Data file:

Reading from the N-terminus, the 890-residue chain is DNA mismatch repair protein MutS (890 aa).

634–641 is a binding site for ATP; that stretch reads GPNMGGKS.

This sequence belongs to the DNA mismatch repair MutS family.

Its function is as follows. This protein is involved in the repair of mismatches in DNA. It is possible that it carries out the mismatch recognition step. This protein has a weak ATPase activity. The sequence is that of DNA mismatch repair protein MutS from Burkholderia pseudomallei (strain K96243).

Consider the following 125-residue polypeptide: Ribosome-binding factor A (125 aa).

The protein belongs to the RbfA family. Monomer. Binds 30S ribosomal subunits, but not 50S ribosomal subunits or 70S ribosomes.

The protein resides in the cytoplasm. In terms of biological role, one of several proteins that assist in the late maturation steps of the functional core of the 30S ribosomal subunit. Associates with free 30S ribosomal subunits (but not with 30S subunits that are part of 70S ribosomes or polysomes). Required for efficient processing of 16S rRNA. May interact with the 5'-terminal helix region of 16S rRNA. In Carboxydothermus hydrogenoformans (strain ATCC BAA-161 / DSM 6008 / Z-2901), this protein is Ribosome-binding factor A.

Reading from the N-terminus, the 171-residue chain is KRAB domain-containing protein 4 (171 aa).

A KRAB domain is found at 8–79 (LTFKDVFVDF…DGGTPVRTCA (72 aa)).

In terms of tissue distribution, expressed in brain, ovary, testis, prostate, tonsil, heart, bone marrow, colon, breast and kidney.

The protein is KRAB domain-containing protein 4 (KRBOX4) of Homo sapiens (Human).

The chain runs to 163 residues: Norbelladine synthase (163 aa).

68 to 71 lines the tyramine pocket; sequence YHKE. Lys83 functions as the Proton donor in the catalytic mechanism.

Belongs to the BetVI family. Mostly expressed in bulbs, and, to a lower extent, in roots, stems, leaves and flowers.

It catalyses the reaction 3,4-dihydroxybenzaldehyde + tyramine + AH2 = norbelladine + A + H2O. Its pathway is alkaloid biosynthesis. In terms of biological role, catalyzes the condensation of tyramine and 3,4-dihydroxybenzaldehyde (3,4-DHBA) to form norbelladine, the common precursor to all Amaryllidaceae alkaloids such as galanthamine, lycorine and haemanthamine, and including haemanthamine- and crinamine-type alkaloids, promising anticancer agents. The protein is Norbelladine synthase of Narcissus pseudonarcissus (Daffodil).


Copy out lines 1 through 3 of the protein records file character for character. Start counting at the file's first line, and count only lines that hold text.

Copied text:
Reading from the N-terminus, the 890-residue chain is DNA mismatch repair protein MutS (890 aa).

634–641 is a binding site for ATP; that stretch reads GPNMGGKS.

This sequence belongs to the DNA mismatch repair MutS family.